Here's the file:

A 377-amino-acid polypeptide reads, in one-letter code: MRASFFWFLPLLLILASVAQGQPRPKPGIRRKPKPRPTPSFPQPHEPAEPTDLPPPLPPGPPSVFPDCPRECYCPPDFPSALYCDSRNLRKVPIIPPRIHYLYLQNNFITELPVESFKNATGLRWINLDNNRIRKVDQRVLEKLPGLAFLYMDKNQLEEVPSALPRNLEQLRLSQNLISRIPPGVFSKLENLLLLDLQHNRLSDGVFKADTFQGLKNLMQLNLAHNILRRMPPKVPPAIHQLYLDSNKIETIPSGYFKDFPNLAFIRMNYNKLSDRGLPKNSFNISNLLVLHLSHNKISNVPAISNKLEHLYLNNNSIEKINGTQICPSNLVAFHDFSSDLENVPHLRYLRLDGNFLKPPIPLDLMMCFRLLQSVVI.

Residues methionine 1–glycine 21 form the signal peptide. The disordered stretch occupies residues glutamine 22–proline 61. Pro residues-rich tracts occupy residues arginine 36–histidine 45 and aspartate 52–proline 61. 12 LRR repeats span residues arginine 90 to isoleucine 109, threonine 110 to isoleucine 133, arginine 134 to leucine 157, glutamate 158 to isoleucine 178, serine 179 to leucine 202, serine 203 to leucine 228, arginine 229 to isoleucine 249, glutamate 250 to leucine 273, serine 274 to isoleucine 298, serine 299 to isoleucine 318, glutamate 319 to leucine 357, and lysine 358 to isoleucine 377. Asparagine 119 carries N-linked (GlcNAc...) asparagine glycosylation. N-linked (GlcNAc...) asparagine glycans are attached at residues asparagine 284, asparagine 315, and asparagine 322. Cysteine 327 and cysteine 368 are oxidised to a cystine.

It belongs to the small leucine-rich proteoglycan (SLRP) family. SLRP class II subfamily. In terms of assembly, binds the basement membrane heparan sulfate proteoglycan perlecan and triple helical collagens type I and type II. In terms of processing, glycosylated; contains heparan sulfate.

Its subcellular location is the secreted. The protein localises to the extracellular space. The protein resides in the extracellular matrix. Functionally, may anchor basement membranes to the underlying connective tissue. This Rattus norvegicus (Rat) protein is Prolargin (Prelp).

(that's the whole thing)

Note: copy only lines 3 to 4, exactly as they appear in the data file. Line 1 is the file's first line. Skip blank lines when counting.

It belongs to the small leucine-rich proteoglycan (SLRP) family. SLRP class II subfamily. In terms of assembly, binds the basement membrane heparan sulfate proteoglycan perlecan and triple helical collagens type I and type II. In terms of processing, glycosylated; contains heparan sulfate.

Its subcellular location is the secreted. The protein localises to the extracellular space. The protein resides in the extracellular matrix. Functionally, may anchor basement membranes to the underlying connective tissue. This Rattus norvegicus (Rat) protein is Prolargin (Prelp).